So, just because the biblical text says something, that doesn’t mean God is saying that exact same thing to us today. That’s why the Second Vatican Council taught that “since everything asserted by the inspired authors or sacred writers must be held to be asserted by the Holy Spirit, it follows that the books of Scripture must be acknowledged as teaching solidly, faithfully and without error that truth which God wanted put into sacred writings for the sake of salvation.”

The key phrase in this passage is “asserted by the inspired authors.”

The fact that something is said in Scripture does not mean it should be taken in an uncompromising literal way—like when the Psalmist says we take refuge under God’s wings (91:4). The Bible is the inerrant word of God, but it comes to us through human words in a variety of genres. There is history, but there are also poetry and other non-literal ways of expressing truth, like when the Bible describes God the Father having physical body parts like a strong right arm.

Consequently, an overly literal approach to Scripture produces many more difficulties for atheists to marshal as evidence that the Bible isn’t divinely inspired. For example, some alleged “Bible contradictions” related to genealogies arise only when one falsely assumes genealogies were exact records and not approximations that often skipped generations. As a result, the biblical fundamentalist may create a contorted explanation for the difficulty, whereas the atheist sees a difficulty that doesn’t actually exist.

So let’s go back to this Gallup poll and notice the change over thirty years.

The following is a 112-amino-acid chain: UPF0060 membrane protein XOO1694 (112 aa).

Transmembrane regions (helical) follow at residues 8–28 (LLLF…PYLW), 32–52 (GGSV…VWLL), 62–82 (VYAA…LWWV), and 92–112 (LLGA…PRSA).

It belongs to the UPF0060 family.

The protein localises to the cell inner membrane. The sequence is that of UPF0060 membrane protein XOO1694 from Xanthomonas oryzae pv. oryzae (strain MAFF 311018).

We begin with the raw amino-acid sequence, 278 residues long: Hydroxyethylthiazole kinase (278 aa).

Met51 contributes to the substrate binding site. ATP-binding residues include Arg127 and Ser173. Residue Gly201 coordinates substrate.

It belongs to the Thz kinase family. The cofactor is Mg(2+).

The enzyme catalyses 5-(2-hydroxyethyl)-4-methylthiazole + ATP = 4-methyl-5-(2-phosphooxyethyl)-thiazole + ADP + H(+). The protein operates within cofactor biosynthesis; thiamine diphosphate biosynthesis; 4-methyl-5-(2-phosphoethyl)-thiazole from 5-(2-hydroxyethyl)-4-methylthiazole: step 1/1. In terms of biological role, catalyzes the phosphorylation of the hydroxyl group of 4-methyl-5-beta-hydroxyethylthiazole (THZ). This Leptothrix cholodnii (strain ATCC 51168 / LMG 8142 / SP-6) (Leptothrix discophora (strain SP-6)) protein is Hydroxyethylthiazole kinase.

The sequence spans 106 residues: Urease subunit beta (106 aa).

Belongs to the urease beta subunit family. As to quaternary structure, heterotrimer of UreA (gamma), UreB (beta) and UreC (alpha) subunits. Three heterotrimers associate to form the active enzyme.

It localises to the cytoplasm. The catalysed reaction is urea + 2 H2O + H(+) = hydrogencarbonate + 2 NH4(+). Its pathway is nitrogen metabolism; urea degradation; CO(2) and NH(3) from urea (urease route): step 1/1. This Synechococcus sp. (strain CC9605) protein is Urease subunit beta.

Loftus takes this to mean that Christian fundamentalists are losing. In one sense, they are, but in another sense, they are just, as my friend Randal Rauser says, switching sides. Biblical fundamentalists who have an overly literal approach to Scripture have become “fundamentalists” or “new atheists” who reject the Bible based on an overly literal reading of it. The percentage of those who see the Bible as the literal but not the actual word of God has remained constant and even increased in recent years. When Gallup asked this same question in 2022, here were the results:

  • The Bible is the ACTUAL word of God and should be taken literally, word for word (20%).
  • The Bible is the INSPIRED word of God but not everything should be taken literally, word for word (49%).
  • The Bible is an ancient book of FABLES, legends, history and moral precepts recorded by man (29%).

Once again, the middle ground position picked up points. As for the other two options, more people are ditching one extreme view of the Bible—it’s all God and has no truly human elements—in favor of another extreme view: the Bible is all human and has no truly divine elements.

In many cases, this “side-switching” happens because a person pits what the Bible says against what the facts of science, history, and ethical reasoning say. He thinks only one can be right, and so if the Bible is right, then science, history, and philosophical approaches to ethics must be wrong. But if this person accepts modern views of science, history, and ethics, then the Bible has to be wrong. He doesn’t step back and say that maybe it isn’t the Bible that’s wrong, but his overly literal reading of it.